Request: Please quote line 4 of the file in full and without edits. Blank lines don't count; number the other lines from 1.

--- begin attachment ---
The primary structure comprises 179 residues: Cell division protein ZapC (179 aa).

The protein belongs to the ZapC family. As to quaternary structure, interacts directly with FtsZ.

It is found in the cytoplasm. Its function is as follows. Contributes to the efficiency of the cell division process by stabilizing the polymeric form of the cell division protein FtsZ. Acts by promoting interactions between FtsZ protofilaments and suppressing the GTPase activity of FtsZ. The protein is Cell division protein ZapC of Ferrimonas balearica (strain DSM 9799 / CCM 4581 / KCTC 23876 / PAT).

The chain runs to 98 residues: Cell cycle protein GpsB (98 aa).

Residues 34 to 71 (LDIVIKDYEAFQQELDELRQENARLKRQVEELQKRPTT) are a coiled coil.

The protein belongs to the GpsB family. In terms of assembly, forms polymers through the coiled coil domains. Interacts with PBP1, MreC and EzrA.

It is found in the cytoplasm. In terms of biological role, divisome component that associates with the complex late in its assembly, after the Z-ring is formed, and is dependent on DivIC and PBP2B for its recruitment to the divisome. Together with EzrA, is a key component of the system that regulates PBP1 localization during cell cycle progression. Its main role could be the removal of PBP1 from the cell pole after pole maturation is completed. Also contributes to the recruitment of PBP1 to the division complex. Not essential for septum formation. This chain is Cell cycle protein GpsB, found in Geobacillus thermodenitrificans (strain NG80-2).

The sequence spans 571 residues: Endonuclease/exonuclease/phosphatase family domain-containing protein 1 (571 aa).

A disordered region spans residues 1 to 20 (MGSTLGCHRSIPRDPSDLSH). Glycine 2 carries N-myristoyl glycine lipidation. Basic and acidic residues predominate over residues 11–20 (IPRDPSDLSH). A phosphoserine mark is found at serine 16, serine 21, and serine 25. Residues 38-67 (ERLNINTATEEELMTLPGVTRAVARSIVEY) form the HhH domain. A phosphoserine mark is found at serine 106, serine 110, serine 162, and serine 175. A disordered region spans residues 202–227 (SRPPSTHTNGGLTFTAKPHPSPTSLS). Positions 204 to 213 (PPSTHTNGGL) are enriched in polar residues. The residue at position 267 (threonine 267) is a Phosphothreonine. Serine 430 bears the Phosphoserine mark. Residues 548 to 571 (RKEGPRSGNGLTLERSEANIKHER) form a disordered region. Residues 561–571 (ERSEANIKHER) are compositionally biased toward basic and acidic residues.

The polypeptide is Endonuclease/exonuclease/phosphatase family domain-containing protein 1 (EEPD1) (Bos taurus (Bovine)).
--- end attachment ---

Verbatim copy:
The chain runs to 98 residues: Cell cycle protein GpsB (98 aa).